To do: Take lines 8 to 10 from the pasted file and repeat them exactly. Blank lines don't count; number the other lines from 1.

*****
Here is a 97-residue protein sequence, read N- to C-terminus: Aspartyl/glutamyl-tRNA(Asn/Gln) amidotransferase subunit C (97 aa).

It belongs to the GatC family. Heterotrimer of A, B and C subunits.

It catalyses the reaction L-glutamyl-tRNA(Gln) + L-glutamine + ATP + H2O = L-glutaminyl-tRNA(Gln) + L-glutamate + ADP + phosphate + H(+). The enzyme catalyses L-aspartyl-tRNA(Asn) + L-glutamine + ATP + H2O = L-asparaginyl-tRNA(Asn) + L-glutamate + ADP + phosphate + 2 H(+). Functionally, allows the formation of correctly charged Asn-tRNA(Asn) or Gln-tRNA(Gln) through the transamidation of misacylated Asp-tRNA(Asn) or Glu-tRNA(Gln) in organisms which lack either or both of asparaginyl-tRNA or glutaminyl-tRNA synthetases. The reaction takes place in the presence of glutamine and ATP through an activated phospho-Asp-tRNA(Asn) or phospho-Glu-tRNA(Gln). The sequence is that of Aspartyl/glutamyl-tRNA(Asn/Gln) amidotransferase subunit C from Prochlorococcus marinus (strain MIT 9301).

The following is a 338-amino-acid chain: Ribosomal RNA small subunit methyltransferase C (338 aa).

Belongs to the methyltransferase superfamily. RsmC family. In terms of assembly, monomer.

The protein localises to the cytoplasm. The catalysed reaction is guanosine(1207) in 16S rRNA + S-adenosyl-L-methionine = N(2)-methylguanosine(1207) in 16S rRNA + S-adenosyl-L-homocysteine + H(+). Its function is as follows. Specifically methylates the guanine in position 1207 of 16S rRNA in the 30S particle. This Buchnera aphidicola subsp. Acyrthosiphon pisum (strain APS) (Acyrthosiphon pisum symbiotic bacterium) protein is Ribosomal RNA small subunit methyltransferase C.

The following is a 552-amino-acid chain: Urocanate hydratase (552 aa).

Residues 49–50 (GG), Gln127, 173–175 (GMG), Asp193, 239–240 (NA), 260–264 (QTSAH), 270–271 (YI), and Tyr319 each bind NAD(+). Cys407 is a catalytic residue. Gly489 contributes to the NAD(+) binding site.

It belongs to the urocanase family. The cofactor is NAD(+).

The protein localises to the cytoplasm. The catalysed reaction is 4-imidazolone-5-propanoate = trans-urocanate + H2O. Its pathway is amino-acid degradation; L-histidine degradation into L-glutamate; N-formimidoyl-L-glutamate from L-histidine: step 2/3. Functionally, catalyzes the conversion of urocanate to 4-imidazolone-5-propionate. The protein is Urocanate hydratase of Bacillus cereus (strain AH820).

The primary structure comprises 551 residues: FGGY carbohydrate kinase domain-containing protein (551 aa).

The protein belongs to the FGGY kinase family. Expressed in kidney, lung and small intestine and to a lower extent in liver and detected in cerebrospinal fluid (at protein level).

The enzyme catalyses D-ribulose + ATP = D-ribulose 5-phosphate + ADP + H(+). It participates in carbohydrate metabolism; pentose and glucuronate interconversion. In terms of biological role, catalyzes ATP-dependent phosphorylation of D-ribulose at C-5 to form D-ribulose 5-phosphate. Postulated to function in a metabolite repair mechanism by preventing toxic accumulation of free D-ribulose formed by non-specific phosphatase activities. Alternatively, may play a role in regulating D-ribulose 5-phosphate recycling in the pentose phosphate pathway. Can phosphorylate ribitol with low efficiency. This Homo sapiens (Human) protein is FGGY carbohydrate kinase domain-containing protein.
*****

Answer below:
Residues 49–50 (GG), Gln127, 173–175 (GMG), Asp193, 239–240 (NA), 260–264 (QTSAH), 270–271 (YI), and Tyr319 each bind NAD(+). Cys407 is a catalytic residue. Gly489 contributes to the NAD(+) binding site.

It belongs to the urocanase family. The cofactor is NAD(+).

The protein localises to the cytoplasm. The catalysed reaction is 4-imidazolone-5-propanoate = trans-urocanate + H2O. Its pathway is amino-acid degradation; L-histidine degradation into L-glutamate; N-formimidoyl-L-glutamate from L-histidine: step 2/3. Functionally, catalyzes the conversion of urocanate to 4-imidazolone-5-propionate. The protein is Urocanate hydratase of Bacillus cereus (strain AH820).